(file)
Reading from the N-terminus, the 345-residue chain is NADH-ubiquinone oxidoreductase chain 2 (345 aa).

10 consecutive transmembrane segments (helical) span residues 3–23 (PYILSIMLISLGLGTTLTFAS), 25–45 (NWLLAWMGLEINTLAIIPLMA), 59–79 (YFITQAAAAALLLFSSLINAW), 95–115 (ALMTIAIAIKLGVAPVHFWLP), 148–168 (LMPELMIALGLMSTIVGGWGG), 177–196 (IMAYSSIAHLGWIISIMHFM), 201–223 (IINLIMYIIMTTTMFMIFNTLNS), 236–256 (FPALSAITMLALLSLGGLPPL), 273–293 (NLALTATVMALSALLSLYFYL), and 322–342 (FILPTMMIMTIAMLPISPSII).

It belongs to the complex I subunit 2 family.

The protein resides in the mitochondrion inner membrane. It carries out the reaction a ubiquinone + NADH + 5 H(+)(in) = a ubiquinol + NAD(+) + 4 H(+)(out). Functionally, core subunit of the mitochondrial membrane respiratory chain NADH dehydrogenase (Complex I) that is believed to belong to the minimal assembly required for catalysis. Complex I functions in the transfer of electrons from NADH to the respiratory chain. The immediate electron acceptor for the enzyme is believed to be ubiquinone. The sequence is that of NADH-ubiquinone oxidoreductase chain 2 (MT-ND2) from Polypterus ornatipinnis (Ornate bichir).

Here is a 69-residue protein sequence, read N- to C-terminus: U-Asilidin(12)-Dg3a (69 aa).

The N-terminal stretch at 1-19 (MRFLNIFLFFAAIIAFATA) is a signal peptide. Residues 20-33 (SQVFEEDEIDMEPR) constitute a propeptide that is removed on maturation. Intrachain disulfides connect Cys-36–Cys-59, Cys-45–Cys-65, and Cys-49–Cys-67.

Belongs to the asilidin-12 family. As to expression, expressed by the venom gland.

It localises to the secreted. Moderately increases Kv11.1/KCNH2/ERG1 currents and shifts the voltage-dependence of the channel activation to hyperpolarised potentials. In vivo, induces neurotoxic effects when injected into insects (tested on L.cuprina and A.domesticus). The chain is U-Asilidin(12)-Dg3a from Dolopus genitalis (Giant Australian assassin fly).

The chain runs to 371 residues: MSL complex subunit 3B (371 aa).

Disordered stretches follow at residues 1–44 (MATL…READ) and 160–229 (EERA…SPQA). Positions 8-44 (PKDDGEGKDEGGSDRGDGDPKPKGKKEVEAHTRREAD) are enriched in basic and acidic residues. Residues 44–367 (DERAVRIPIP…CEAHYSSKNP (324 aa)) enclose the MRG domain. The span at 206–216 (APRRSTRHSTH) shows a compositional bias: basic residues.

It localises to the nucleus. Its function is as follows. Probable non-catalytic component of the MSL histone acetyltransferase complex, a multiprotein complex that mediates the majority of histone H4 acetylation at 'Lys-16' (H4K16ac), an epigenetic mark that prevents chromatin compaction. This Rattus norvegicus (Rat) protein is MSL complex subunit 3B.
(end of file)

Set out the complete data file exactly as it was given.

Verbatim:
Reading from the N-terminus, the 345-residue chain is NADH-ubiquinone oxidoreductase chain 2 (345 aa).

10 consecutive transmembrane segments (helical) span residues 3–23 (PYILSIMLISLGLGTTLTFAS), 25–45 (NWLLAWMGLEINTLAIIPLMA), 59–79 (YFITQAAAAALLLFSSLINAW), 95–115 (ALMTIAIAIKLGVAPVHFWLP), 148–168 (LMPELMIALGLMSTIVGGWGG), 177–196 (IMAYSSIAHLGWIISIMHFM), 201–223 (IINLIMYIIMTTTMFMIFNTLNS), 236–256 (FPALSAITMLALLSLGGLPPL), 273–293 (NLALTATVMALSALLSLYFYL), and 322–342 (FILPTMMIMTIAMLPISPSII).

It belongs to the complex I subunit 2 family.

The protein resides in the mitochondrion inner membrane. It carries out the reaction a ubiquinone + NADH + 5 H(+)(in) = a ubiquinol + NAD(+) + 4 H(+)(out). Functionally, core subunit of the mitochondrial membrane respiratory chain NADH dehydrogenase (Complex I) that is believed to belong to the minimal assembly required for catalysis. Complex I functions in the transfer of electrons from NADH to the respiratory chain. The immediate electron acceptor for the enzyme is believed to be ubiquinone. The sequence is that of NADH-ubiquinone oxidoreductase chain 2 (MT-ND2) from Polypterus ornatipinnis (Ornate bichir).

Here is a 69-residue protein sequence, read N- to C-terminus: U-Asilidin(12)-Dg3a (69 aa).

The N-terminal stretch at 1-19 (MRFLNIFLFFAAIIAFATA) is a signal peptide. Residues 20-33 (SQVFEEDEIDMEPR) constitute a propeptide that is removed on maturation. Intrachain disulfides connect Cys-36–Cys-59, Cys-45–Cys-65, and Cys-49–Cys-67.

Belongs to the asilidin-12 family. As to expression, expressed by the venom gland.

It localises to the secreted. Moderately increases Kv11.1/KCNH2/ERG1 currents and shifts the voltage-dependence of the channel activation to hyperpolarised potentials. In vivo, induces neurotoxic effects when injected into insects (tested on L.cuprina and A.domesticus). The chain is U-Asilidin(12)-Dg3a from Dolopus genitalis (Giant Australian assassin fly).

The chain runs to 371 residues: MSL complex subunit 3B (371 aa).

Disordered stretches follow at residues 1–44 (MATL…READ) and 160–229 (EERA…SPQA). Positions 8-44 (PKDDGEGKDEGGSDRGDGDPKPKGKKEVEAHTRREAD) are enriched in basic and acidic residues. Residues 44–367 (DERAVRIPIP…CEAHYSSKNP (324 aa)) enclose the MRG domain. The span at 206–216 (APRRSTRHSTH) shows a compositional bias: basic residues.

It localises to the nucleus. Its function is as follows. Probable non-catalytic component of the MSL histone acetyltransferase complex, a multiprotein complex that mediates the majority of histone H4 acetylation at 'Lys-16' (H4K16ac), an epigenetic mark that prevents chromatin compaction. This Rattus norvegicus (Rat) protein is MSL complex subunit 3B.